Furthermore, there’s a long list of supporting documentation to obtain landing permits, like the latest aircraft registration, a list with all crew and passengers’ names that will fly on board, a private letter that explains the date, aircraft type, registration number, and the primary passenger for the flight, a complete general declaration, fuel release or the way of payment, radio station authorization and letter of authorization RVSM. 

Other important considerations when operating a private flight to Mexico

What is SENAM? Am I getting ramp checked in Mexico and what are the documents required to satisfy the civil aviation inspector during a ramp check in Mexico?

Additional fees on fuel and ramp checks apply in Mexico. Called SENEAM, operators who land in Mexico pay these fees as part of their fuel uplift charges. These fees are self-calculated, and crews should allow their trip support company to help determine what is the best way to keep track of them and report them to the local aviation authority. Outstanding SENEAM fees might result in denied permission to enter Mexican airspace in the future.

Crews should also take notice that when planning a private jet operation to Mexico there is a NOTAM, though it is not published anymore, it is still active and permanently implemented, and while it does not apply to aircraft flying from the U.S. to Mexico, it is important information for crews worldwide. It states that all aircraft with a destination or stopover in Mexico from the Caribbean, Center, and South America should only use Tapachula and Cozumel as the airports of entry.

List of documents required if you get ramp checked in Mexico.

  1. Airworthiness Certificate
  2. Registration Certificate
  3. Worldwide and/or Mexican Insurance
  4. Pilot’s licenses: both sides and stating aircraft type rating.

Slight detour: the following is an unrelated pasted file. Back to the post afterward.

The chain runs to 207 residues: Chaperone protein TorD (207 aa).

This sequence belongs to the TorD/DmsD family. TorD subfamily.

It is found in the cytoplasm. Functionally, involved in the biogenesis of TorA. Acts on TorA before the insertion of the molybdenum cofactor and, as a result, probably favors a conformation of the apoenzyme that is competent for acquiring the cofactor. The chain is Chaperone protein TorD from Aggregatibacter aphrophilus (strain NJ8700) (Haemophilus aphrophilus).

5. Pilot’s medical certificates
  6. Multiple Entry Authorization (MEA) / Single Entry Authorization
  7. Logbook
  8. Aircraft radio station license/authorization
  9. Flight Manual
  10. Noise Certificate
  11. Minimum Equipment List
  12. Mexican AIP
  13. The preflight checklist.
  14. Weight and Balance Manifest.
  15. Jeppesen Manuals
  16. Private Flight Letter

Although pilots understand that there are always many moving parts in an international private jet operation, our experience at Icarus Jet tells us that providing a helping hand in terms of documentation, safety advice, and landing permits by following local policies provides a needed security blanket to help the crew purely focus on the operation in hand while all the moving parts before, during and after the flight is sorted out by a team of experienced professionals that will provide tangible solutions while maintaining an open channel of communication.

How to obtain a blanket permit for Mexico?

Aircraft regulated by Part 135 require an Indefinite Blanket Permit (IBP) before they arrive in Mexico. This authorization grants unimpeded entry for aircraft to operate at any international airport within Mexico. Nonetheless, even with an approved IBP, each flight must procure additional landing authorization from the AFAC before flying. The permit is granted after 4-6 months of the submission of paperwork, but it retains its validity indefinitely. 

The process of IBP approval in Mexico involves submitting documents requested for review by Icarus Jet to ensure compliance with AFAC requirements. These documents include original Apostilles and Articles of Incorporation or Organization. Payment for the AIP Manual is then made, followed by obtaining the Mexican Air Operations Certificate (AOC) and submitting insurance policies for approval by AFAC. Then, you just have to wait for approval. 

Which documents are required to obtain a blanket permit in Mexico?

Here is an updated list of the documents required for IBP approval in Mexico.  

  1. Notarized Power of Attorney.
  2. Apostille of the Power of Attorney.
  3. Apostille of the Articles of Incorporation.
  4. ELT Letter.
  5. Operations Specifications.
  6. Current Mexican Insurance Policy.
  7. Air Carrier Certificate.
  8. Articles of Incorporation or Organization.
  9. Current US / Worldwide Insurance Policy.
  10. Current Airworthiness and Registration Certificates.
  11. Stage 3 Noise Characteristics.
  12. MEL pages (all pages).
  13. Approved & stamped MEL pages.
  14. DOT form OST 4507.
  15. TSA Approval.
  16. Format MIO-FT-022 08 Foreign operators.